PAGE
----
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Ransomware Stalls Online Learning In Baltimore School District


All learning stopped in Baltimore County public schools this morning. Teachers and students were locked out of their online courses when a ransomware attack halted all of the district's digital systems. Emily Sullivan at member station WYPR reports.

EMILY SULLIVAN, BYLINE: Elena Lomicky thought she'd seen all possible remote learning blunders. But then, as the kindergarten teacher was preparing for a virtual parent-teacher conference, she learned of the attacks.

ELENA LOMICKY: I think if it had been any other year, my panic level probably would have been a lot higher. Honestly, I was like, of course there's a cyberattack.

SULLIVAN: She and other teachers are shut out of their grading portals, email and even their phones.

LOMICKY: I don't know how we're going to navigate this. My hope is that we will be able to get back into our virtual world as soon as possible.

SULLIVAN: Imagine if thieves snuck into school headquarters, loaded up every single document and then put those files in a warehouse only they can enter. That's how ransomware works - it encrypts systems, and only the hackers have the key. Avi Rubin is a computer science professor at Johns Hopkins University. He says while it's too early to say for certain, the attacks look serious.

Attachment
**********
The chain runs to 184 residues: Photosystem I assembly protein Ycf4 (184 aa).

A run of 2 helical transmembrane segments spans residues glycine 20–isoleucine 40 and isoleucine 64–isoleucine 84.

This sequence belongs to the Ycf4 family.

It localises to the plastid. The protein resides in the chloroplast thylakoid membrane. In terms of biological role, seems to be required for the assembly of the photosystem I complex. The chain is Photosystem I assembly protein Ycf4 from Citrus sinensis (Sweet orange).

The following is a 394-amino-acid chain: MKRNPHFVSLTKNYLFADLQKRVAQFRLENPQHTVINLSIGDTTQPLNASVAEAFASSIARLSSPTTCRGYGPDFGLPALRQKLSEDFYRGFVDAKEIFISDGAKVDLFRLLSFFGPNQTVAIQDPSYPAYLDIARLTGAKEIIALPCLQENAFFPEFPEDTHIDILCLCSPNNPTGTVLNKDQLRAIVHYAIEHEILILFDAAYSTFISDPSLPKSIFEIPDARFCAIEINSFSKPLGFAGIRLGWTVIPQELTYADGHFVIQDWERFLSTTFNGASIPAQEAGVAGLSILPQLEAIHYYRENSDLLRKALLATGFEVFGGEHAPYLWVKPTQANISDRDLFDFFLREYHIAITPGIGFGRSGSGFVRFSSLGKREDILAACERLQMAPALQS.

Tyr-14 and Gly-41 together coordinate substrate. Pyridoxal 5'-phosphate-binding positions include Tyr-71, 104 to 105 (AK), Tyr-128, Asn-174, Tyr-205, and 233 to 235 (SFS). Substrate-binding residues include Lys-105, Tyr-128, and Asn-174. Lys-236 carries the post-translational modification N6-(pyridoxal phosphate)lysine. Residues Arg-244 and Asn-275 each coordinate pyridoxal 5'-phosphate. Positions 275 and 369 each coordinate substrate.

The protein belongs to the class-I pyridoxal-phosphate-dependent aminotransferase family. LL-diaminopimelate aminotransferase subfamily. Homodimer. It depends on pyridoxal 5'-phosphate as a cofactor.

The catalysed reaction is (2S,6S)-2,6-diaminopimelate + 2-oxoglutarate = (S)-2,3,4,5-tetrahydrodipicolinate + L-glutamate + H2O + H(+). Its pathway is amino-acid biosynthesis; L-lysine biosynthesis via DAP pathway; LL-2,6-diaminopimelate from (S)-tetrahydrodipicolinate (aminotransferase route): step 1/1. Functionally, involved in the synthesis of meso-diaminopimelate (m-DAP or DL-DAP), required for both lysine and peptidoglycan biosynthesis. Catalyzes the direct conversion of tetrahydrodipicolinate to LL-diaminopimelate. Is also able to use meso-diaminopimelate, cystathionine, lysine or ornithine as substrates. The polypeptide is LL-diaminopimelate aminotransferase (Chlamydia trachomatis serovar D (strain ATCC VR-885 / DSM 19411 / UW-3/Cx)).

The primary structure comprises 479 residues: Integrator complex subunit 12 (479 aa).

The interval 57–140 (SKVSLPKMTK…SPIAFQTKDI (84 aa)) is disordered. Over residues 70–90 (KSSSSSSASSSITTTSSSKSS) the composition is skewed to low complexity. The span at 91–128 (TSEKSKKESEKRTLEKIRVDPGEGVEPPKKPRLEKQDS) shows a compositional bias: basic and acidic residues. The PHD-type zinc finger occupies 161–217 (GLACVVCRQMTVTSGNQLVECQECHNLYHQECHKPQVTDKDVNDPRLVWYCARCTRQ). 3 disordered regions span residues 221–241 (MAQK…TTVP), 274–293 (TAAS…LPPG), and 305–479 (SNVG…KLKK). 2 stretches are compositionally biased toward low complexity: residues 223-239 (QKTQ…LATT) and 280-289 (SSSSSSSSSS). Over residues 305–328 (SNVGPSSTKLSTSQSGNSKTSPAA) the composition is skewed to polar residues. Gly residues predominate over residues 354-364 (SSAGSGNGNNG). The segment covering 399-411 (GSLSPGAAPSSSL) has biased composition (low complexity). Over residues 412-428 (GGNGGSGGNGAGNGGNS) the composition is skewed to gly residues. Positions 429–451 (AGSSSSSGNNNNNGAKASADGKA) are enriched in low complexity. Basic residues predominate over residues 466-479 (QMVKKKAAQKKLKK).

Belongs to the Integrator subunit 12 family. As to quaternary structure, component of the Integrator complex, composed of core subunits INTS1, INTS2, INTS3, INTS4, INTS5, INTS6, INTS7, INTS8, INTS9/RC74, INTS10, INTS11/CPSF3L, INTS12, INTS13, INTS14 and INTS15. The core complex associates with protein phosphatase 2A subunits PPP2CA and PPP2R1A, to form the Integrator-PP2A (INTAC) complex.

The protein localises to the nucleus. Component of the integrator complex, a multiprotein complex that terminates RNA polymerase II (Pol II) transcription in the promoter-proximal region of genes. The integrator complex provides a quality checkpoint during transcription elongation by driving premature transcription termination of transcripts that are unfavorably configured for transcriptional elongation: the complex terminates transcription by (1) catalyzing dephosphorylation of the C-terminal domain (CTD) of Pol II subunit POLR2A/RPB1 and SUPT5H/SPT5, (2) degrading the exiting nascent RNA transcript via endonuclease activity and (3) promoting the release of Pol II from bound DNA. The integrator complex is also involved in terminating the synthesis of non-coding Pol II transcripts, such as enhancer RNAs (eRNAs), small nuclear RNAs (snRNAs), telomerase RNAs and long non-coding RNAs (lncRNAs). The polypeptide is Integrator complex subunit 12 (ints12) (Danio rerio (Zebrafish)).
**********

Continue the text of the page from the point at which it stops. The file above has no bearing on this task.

AVI RUBIN: I don't think it's completely out of the question that we may not be able to finish out this year if we can't get back online in the next several weeks.

SULLIVAN: Schools are not traditional ransomware targets, but as many remain online, Rubin says hackers have more opportunities to infiltrate them.

RUBIN: Everybody is now using either Zoom or Microsoft Teams or some form of remote communication, and that includes students learning in school.

SULLIVAN: There's been at least 30 ransomware attacks on schools this year. This one has left more than 115,000 children who can't enter their classrooms due to the pandemic without a way to learn. Lomicky says she can't believe she's nostalgic for virtual learning.

LOMICKY: We get excited to see each other every day. And even though they're only seeing each other virtually, when one student is absent, they ask, why aren't they on the screen? - or they send virtual hugs to each other.

SULLIVAN: Baltimore County school officials say they're working with the FBI, and they don't plan on paying ransom.

For NPR News, I'm Emily Sullivan in Baltimore. Transcript provided by NPR, Copyright NPR.

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